Foreign Policy Watch: India-United States

U.S. puts India on ‘currency manipulators’ monitoring list

Note4Students

From UPSC perspective, the following things are important :

Prelims level : Various monetary policy tools

Mains level : Currency manipulation

The U.S. Treasury has labelled Switzerland and Vietnam as currency manipulators and added three new names, including India, to a watch list of countries. Earlier it had removed India from the list in March 2019.

What is Currency Manipulation?

  • Currency manipulation refers to actions taken by governments to change the value of their currencies relative to other currencies in order to bring about some desirable objective.
  • The typical claim – often doubtful – is that countries manipulate their currencies in order to make their exports effectively cheaper on the world market and in turn make imports more expensive.

Why do countries manipulate their currencies?

  • In general, countries prefer their currency to be weak because it makes them more competitive on the international trade front.
  • A lower currency makes a country’s exports more attractive because they are cheaper on the international market.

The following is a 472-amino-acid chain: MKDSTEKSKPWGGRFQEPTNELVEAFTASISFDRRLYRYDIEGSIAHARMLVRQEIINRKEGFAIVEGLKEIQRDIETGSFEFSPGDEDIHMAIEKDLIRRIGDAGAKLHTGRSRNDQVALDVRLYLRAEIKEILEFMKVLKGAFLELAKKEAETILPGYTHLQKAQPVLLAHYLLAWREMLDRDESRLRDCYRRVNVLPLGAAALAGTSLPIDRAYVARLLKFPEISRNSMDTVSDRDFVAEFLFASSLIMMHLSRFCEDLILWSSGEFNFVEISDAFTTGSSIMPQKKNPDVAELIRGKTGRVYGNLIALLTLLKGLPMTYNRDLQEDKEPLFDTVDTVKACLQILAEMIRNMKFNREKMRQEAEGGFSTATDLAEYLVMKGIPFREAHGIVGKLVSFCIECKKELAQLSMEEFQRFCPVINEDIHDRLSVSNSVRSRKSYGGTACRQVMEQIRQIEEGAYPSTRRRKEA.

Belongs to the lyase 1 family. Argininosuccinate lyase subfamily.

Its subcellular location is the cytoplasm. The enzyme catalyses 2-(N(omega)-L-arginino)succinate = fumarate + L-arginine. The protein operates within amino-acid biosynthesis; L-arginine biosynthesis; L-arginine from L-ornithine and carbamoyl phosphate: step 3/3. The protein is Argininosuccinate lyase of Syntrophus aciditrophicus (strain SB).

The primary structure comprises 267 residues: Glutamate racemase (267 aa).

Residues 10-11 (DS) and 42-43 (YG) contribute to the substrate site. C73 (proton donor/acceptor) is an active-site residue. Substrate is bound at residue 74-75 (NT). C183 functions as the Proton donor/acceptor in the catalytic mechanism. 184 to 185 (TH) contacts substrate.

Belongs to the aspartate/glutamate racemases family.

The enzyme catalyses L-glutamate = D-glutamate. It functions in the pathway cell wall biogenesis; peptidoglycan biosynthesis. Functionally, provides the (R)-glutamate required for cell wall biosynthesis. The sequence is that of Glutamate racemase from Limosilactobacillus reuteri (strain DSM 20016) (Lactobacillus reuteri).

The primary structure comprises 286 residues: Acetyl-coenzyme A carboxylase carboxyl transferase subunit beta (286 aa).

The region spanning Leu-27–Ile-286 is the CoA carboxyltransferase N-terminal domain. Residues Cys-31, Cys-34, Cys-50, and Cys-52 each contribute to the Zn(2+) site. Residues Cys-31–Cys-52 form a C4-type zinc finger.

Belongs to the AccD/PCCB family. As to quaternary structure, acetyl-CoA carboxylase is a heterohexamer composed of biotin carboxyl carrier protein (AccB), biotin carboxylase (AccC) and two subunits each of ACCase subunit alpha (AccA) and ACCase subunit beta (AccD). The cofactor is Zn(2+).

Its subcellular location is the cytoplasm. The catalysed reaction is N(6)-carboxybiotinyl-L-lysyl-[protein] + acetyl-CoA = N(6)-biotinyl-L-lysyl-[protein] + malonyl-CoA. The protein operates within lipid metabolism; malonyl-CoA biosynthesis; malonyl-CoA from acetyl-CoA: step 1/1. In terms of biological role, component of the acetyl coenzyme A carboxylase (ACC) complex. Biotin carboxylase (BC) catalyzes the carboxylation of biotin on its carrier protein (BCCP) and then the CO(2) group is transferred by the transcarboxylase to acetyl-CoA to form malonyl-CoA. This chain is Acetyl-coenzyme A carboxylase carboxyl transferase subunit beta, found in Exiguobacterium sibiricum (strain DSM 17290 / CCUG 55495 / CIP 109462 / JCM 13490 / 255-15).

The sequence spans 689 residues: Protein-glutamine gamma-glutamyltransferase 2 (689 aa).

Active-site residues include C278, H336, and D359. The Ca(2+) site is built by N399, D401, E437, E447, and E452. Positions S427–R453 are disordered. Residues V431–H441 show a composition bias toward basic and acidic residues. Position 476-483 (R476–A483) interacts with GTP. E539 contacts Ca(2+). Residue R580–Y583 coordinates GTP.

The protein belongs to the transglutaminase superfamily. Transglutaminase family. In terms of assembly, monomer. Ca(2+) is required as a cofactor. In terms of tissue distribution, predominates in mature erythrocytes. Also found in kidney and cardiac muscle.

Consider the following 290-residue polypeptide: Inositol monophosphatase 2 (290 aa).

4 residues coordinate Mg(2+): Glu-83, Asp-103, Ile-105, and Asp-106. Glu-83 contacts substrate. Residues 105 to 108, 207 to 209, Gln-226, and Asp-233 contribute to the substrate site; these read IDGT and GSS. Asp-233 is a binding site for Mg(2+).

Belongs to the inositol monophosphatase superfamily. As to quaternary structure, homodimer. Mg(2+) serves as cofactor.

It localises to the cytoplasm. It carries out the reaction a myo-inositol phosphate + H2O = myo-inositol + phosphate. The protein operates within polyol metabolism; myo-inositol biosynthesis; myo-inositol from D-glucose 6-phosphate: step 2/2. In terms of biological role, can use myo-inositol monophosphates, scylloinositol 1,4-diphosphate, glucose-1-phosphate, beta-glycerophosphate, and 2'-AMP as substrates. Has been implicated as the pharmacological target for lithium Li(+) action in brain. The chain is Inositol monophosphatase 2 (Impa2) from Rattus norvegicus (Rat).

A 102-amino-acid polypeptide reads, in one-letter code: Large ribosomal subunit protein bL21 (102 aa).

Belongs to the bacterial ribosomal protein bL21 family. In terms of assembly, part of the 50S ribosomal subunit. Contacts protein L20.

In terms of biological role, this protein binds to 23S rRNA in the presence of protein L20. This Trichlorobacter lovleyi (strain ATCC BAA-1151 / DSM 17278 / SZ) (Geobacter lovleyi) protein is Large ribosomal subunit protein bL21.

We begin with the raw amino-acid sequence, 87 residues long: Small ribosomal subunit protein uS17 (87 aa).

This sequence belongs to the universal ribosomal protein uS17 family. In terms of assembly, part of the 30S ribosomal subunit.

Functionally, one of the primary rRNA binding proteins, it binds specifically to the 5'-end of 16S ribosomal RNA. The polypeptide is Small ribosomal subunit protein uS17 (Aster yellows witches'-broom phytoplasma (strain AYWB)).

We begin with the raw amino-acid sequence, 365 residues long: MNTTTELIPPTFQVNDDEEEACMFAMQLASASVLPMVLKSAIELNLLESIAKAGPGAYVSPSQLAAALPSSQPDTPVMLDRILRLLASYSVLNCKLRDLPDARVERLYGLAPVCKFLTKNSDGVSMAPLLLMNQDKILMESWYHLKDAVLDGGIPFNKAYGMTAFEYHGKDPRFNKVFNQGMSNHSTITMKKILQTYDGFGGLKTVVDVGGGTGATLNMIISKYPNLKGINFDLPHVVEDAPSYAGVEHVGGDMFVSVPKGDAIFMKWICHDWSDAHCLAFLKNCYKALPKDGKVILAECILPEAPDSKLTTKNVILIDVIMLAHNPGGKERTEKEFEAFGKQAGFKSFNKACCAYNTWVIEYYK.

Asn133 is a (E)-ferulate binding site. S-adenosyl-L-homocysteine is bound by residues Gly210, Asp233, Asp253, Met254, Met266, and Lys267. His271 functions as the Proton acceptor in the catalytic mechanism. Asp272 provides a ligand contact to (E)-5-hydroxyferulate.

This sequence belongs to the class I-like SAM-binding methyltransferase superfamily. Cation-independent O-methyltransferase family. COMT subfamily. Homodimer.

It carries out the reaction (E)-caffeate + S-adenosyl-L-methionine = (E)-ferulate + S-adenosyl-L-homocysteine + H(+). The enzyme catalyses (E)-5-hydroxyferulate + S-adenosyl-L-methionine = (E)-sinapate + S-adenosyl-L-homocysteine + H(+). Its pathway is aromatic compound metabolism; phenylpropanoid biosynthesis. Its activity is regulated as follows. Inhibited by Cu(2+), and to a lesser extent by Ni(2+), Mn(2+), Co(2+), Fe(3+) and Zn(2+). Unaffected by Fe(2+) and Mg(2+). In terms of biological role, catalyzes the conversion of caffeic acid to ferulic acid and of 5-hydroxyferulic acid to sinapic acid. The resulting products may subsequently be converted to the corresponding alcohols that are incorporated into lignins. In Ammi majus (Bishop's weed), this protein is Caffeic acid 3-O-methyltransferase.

• For example, a weak Rupee makes Indian exports less expensive for offshore buyers.
  • Secondly, by boosting exports, a country can use a lower currency to shrink its trade deficit.
  • Finally, a weaker currency alleviates pressure on a country’s sovereign debt obligations.
  • After issuing offshore debt, a country will make payments, and as these payments are denominated in the offshore currency, a weak local currency effectively decreases these debt payments.

US treasury’s criteria

To be labelled a manipulator by the U.S. Treasury:

  • Countries must at least have a $20 billion-plus bilateral trade surplus with the US
  • foreign currency intervention exceeding 2% of GDP and a global current account surplus exceeding 2% of GDP

Implications for India

  • India has traditionally tried to balance between preventing excess currency appreciation on the one hand and protecting domestic financial stability on the other.
  • India being on the watch list could restrict the RBI in the foreign exchange operations it needs to pursue to protect financial stability.
  • This comes when global capital flows threaten to overwhelm domestic monetary policy.
  • The two most obvious consequences could be an appreciating rupee as well as excess liquidity that messes with the interest rate policy of the RBI.
  • Indian policymakers have to be sensitive for the unpredictable nature of policy-making in the US under Trump, especially concerning global trade.
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